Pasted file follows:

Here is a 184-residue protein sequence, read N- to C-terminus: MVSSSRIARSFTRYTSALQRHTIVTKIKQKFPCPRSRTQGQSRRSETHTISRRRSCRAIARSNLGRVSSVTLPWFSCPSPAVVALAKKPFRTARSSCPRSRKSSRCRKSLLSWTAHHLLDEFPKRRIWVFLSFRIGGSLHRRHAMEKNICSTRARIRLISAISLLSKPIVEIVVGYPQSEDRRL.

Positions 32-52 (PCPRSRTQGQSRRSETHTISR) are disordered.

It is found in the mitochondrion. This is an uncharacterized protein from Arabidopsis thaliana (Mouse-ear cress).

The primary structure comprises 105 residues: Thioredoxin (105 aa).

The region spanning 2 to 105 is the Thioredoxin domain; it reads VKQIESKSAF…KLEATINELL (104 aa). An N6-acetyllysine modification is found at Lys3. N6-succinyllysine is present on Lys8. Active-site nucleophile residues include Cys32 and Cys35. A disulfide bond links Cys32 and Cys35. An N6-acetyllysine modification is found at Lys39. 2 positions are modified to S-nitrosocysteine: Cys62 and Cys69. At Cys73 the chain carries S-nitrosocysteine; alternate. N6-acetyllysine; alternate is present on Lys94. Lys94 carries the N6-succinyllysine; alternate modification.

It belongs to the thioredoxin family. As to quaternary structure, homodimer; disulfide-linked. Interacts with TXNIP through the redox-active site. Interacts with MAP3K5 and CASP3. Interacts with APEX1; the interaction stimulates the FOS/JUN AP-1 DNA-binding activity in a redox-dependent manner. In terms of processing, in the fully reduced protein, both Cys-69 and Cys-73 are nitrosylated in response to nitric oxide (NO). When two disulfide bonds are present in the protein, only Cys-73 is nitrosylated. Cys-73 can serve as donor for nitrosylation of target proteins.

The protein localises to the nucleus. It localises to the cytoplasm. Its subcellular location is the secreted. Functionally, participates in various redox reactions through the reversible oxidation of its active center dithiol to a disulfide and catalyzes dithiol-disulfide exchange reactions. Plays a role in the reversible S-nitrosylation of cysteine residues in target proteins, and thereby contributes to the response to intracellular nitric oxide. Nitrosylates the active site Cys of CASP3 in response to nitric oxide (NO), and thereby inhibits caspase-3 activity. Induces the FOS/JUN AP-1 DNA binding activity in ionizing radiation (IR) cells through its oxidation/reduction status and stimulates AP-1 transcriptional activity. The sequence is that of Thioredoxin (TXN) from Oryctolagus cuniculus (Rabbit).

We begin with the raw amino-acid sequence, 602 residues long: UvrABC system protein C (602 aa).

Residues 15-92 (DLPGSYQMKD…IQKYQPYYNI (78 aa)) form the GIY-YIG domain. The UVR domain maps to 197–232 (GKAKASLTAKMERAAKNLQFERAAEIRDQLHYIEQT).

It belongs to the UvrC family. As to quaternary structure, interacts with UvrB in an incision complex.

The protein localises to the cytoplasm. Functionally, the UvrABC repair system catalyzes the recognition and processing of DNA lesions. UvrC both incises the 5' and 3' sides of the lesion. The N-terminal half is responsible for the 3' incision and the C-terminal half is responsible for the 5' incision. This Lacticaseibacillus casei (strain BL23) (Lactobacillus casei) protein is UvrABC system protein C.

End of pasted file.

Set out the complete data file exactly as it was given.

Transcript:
Here is a 184-residue protein sequence, read N- to C-terminus: MVSSSRIARSFTRYTSALQRHTIVTKIKQKFPCPRSRTQGQSRRSETHTISRRRSCRAIARSNLGRVSSVTLPWFSCPSPAVVALAKKPFRTARSSCPRSRKSSRCRKSLLSWTAHHLLDEFPKRRIWVFLSFRIGGSLHRRHAMEKNICSTRARIRLISAISLLSKPIVEIVVGYPQSEDRRL.

Positions 32-52 (PCPRSRTQGQSRRSETHTISR) are disordered.

It is found in the mitochondrion. This is an uncharacterized protein from Arabidopsis thaliana (Mouse-ear cress).

The primary structure comprises 105 residues: Thioredoxin (105 aa).

The region spanning 2 to 105 is the Thioredoxin domain; it reads VKQIESKSAF…KLEATINELL (104 aa). An N6-acetyllysine modification is found at Lys3. N6-succinyllysine is present on Lys8. Active-site nucleophile residues include Cys32 and Cys35. A disulfide bond links Cys32 and Cys35. An N6-acetyllysine modification is found at Lys39. 2 positions are modified to S-nitrosocysteine: Cys62 and Cys69. At Cys73 the chain carries S-nitrosocysteine; alternate. N6-acetyllysine; alternate is present on Lys94. Lys94 carries the N6-succinyllysine; alternate modification.

It belongs to the thioredoxin family. As to quaternary structure, homodimer; disulfide-linked. Interacts with TXNIP through the redox-active site. Interacts with MAP3K5 and CASP3. Interacts with APEX1; the interaction stimulates the FOS/JUN AP-1 DNA-binding activity in a redox-dependent manner. In terms of processing, in the fully reduced protein, both Cys-69 and Cys-73 are nitrosylated in response to nitric oxide (NO). When two disulfide bonds are present in the protein, only Cys-73 is nitrosylated. Cys-73 can serve as donor for nitrosylation of target proteins.

The protein localises to the nucleus. It localises to the cytoplasm. Its subcellular location is the secreted. Functionally, participates in various redox reactions through the reversible oxidation of its active center dithiol to a disulfide and catalyzes dithiol-disulfide exchange reactions. Plays a role in the reversible S-nitrosylation of cysteine residues in target proteins, and thereby contributes to the response to intracellular nitric oxide. Nitrosylates the active site Cys of CASP3 in response to nitric oxide (NO), and thereby inhibits caspase-3 activity. Induces the FOS/JUN AP-1 DNA binding activity in ionizing radiation (IR) cells through its oxidation/reduction status and stimulates AP-1 transcriptional activity. The sequence is that of Thioredoxin (TXN) from Oryctolagus cuniculus (Rabbit).

We begin with the raw amino-acid sequence, 602 residues long: UvrABC system protein C (602 aa).

Residues 15-92 (DLPGSYQMKD…IQKYQPYYNI (78 aa)) form the GIY-YIG domain. The UVR domain maps to 197–232 (GKAKASLTAKMERAAKNLQFERAAEIRDQLHYIEQT).

It belongs to the UvrC family. As to quaternary structure, interacts with UvrB in an incision complex.

The protein localises to the cytoplasm. Functionally, the UvrABC repair system catalyzes the recognition and processing of DNA lesions. UvrC both incises the 5' and 3' sides of the lesion. The N-terminal half is responsible for the 3' incision and the C-terminal half is responsible for the 5' incision. This Lacticaseibacillus casei (strain BL23) (Lactobacillus casei) protein is UvrABC system protein C.